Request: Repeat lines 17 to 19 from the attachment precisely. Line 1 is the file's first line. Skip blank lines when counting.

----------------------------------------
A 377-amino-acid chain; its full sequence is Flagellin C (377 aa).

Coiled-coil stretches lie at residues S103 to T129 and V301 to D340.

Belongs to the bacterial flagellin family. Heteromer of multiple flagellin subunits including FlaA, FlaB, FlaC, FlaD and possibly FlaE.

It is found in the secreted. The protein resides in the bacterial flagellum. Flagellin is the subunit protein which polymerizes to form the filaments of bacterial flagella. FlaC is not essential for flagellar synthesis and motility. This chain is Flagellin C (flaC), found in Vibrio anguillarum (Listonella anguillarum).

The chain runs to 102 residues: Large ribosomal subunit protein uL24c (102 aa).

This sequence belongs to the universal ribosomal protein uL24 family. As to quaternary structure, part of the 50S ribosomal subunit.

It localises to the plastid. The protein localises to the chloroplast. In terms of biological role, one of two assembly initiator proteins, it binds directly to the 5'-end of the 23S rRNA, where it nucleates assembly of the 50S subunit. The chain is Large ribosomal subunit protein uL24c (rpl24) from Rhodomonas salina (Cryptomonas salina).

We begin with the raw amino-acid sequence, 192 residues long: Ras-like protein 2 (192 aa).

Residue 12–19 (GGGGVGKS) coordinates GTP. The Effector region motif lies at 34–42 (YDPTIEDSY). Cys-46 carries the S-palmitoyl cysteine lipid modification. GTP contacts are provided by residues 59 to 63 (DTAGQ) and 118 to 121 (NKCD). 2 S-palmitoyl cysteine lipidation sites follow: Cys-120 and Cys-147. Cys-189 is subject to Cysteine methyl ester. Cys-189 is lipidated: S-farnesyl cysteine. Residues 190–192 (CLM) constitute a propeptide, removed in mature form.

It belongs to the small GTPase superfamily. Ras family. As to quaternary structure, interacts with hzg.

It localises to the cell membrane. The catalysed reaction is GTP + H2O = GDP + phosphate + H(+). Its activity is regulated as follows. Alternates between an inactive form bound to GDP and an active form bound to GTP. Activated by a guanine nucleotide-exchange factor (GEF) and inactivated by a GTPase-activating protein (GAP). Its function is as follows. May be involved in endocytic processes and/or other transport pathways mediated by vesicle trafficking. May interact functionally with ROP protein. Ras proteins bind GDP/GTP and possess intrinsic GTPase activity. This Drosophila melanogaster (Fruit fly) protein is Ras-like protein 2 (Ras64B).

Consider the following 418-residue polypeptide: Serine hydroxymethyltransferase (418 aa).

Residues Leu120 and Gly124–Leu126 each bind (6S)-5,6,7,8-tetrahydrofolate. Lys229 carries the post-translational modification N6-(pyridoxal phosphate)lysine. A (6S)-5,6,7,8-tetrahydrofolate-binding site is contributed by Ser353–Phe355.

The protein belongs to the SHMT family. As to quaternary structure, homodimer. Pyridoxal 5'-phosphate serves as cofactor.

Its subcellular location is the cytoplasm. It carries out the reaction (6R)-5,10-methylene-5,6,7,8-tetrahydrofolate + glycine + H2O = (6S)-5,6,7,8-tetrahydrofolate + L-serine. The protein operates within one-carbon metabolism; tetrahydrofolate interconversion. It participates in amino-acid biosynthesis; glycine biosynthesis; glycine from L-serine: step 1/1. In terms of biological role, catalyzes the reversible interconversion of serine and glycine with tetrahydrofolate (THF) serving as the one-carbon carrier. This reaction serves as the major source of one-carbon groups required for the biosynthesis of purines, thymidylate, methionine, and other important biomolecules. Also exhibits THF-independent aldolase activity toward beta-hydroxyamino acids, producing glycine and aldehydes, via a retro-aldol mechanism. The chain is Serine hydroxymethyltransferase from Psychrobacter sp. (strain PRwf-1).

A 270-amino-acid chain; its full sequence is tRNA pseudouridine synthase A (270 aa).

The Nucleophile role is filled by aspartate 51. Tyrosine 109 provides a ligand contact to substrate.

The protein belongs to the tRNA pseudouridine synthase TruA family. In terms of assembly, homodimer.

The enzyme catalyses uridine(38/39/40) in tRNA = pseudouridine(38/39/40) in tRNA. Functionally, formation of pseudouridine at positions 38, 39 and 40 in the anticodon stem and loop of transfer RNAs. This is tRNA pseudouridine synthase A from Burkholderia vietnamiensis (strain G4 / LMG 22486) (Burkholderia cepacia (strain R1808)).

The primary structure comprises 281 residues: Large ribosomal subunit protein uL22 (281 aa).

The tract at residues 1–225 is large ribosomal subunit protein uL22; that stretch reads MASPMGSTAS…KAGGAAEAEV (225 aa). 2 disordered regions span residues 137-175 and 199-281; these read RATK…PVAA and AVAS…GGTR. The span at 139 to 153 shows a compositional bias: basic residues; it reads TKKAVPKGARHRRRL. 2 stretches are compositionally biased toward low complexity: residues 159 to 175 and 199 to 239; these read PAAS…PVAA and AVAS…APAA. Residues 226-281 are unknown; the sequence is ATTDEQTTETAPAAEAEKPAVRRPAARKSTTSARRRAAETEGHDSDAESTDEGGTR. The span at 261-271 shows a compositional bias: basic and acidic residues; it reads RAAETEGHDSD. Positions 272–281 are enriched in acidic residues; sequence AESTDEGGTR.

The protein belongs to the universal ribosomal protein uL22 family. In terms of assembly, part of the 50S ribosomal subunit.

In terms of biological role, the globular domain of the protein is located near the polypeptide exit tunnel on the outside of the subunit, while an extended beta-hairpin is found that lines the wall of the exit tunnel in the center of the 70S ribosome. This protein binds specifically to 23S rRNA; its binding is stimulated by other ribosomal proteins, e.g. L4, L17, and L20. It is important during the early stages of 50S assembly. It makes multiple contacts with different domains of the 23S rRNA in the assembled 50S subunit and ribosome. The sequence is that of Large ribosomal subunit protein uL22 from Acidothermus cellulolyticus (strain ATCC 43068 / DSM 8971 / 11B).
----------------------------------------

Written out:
The Nucleophile role is filled by aspartate 51. Tyrosine 109 provides a ligand contact to substrate.

The protein belongs to the tRNA pseudouridine synthase TruA family. In terms of assembly, homodimer.

The enzyme catalyses uridine(38/39/40) in tRNA = pseudouridine(38/39/40) in tRNA. Functionally, formation of pseudouridine at positions 38, 39 and 40 in the anticodon stem and loop of transfer RNAs. This is tRNA pseudouridine synthase A from Burkholderia vietnamiensis (strain G4 / LMG 22486) (Burkholderia cepacia (strain R1808)).